He's an ageless savior. He's a style icon to millions. But sometimes, Doctor Who's nameless time traveler... stumbles. Sometimes, the Time Lord's timing is just off, and it's cringe-making to watch. Here are 12 moments when Doctor Who became downright embarrassing.
Note: We mostly steered clear of mocking terrible special effects, except for one or two horrendous examples, because life is too short.
In the mid-1960s, two big-screen Doctor Who films starred Peter Cushing as the Doctor. They were both based closely on the first two televised Dalek stories, and the second one was quite decent. But the first... holy Hand of Omega, what a mess. The Doctor's a human, Cushing seems kind of confused, and the TARDIS interior is just a shed with wires hanging around. But most of all, the Thals, survivors of a terrible nuclear war who are starving to death in a petrified forest, somehow all manage to have ginormous false eyelashes and Elvira makeup. Because false eyelashes are essential post-apocalyptic survival gear.
"The Underwater Menace" has the earliest surviving episodes of Patrick Troughton as the Doctor, and there are some lovely moments of Troughton being mercurial. But there's also a lot of badness, including some campy bits with the evil Professor Zaroff, like the cliffhanger where he intones, "Nuzzink on the Earth can stop me now!" And then there are the Fish People, who are the water-based slaves of the people of Atlantis, with big googly eyes and bathing caps. The Doctor and his friends convince the Fish People to go on strike, but not before we get to see this bizarre "underwater ballet" sequence. It's like jazz dancing on wires!
The Daleks can be genuinely terrifying and intense, when they're portrayed as ruthless killers and cyborg mutant Nazis. Just watch the 2005 episode "Dalek" or 1975's "Genesis of the Daleks." But the pressure of cranking out Dalek episode after Dalek episode has sometimes caused them to lose their mojo — and nowhere so badly as in "Death to the Daleks," where they get Ewoked by a group of skull-faced primitives with spears. The worst bit is when one Dalek, guarding some prisoners, discovers his charges have escaped — and gets so upset and pissed off, he literally has a tantrum ("I have failed! I have failed!") until he dies.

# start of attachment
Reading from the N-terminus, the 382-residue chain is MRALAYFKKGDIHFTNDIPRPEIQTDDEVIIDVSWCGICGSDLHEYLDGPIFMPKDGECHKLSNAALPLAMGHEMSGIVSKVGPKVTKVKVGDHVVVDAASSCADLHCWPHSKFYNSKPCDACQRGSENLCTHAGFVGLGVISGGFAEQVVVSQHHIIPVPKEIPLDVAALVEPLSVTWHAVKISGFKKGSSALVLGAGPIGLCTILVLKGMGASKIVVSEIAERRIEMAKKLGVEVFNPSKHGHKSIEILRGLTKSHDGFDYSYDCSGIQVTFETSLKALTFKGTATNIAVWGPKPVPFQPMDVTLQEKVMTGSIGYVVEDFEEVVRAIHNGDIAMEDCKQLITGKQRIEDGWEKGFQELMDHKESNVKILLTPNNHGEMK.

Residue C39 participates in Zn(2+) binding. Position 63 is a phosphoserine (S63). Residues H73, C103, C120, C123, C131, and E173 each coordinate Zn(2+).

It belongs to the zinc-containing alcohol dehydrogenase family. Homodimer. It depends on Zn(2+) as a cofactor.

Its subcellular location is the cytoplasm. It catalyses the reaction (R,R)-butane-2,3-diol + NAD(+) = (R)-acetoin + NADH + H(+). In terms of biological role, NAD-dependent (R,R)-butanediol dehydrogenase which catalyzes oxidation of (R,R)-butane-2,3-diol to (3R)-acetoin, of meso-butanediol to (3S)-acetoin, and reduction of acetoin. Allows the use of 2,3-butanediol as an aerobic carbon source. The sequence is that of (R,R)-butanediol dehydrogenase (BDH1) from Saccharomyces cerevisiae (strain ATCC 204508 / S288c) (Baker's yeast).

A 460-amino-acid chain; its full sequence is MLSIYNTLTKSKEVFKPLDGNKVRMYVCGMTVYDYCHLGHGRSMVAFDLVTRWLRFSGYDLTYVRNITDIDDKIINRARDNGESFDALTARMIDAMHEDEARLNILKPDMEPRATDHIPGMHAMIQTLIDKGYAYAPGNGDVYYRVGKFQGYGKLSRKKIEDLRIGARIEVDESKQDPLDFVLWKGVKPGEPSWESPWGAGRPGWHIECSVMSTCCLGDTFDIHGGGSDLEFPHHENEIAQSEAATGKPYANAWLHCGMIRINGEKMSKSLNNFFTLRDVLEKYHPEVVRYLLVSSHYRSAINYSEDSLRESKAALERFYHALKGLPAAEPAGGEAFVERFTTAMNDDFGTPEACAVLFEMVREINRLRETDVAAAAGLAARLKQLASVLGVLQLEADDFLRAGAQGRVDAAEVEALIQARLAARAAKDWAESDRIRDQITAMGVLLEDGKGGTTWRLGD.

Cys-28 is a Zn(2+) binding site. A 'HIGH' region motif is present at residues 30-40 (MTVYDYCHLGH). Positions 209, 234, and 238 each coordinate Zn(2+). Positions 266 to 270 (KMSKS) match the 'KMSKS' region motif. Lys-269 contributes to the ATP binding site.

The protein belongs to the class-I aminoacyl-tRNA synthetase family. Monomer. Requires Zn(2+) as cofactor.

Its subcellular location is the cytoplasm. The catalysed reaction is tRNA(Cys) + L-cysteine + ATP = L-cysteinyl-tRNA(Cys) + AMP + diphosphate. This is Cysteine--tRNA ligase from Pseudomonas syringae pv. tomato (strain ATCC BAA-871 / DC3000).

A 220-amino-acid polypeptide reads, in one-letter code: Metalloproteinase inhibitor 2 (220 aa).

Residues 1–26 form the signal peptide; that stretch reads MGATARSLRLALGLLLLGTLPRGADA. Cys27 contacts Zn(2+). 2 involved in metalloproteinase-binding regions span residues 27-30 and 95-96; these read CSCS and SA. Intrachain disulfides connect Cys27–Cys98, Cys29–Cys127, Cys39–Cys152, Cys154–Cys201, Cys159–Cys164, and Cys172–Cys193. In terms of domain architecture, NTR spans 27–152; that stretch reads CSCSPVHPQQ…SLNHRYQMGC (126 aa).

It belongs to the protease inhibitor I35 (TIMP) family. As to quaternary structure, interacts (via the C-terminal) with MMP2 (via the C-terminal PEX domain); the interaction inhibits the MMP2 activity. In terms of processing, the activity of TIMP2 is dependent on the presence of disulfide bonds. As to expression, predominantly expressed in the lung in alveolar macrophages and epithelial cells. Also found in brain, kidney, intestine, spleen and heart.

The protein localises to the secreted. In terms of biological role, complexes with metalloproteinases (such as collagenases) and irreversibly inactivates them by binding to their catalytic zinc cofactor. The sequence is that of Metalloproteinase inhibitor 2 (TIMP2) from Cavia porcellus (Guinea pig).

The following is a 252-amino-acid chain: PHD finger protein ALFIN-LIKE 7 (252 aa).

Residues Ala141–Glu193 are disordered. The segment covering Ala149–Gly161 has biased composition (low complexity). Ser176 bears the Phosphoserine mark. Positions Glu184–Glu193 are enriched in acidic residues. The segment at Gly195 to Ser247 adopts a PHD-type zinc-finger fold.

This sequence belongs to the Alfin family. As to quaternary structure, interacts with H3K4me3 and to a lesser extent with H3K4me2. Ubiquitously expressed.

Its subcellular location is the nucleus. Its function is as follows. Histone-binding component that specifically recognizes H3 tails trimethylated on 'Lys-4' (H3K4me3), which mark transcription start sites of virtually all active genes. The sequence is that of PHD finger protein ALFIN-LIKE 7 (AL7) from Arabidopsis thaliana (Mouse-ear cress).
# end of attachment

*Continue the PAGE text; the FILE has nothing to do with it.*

This one is mortifying to watch, for very different reasons than the others. It's not just excessively pantomimey or weird, it's actually kind of messed up. "Talons of Weng-Chiang" is a beloved Victorian adventure, from one of the show's strongest eras — but it has one crucial, unforgiveable flaw. It relies a lot on Sax Rohmer-esque stereotypes of Chinese people, who all start worshipping a melty-faced maniac from the future because they believe he's their god Weng-Chiang. Actor John Bennett is in "yellowface" as the sinister (but admittedly sympathetic) Li H'Sen-Chang. Even when the story was broadcast, it provoked protests, notably among Asian communities in Canada and Australia. I wouldn't watch this one with people you want to get hooked on classic Who.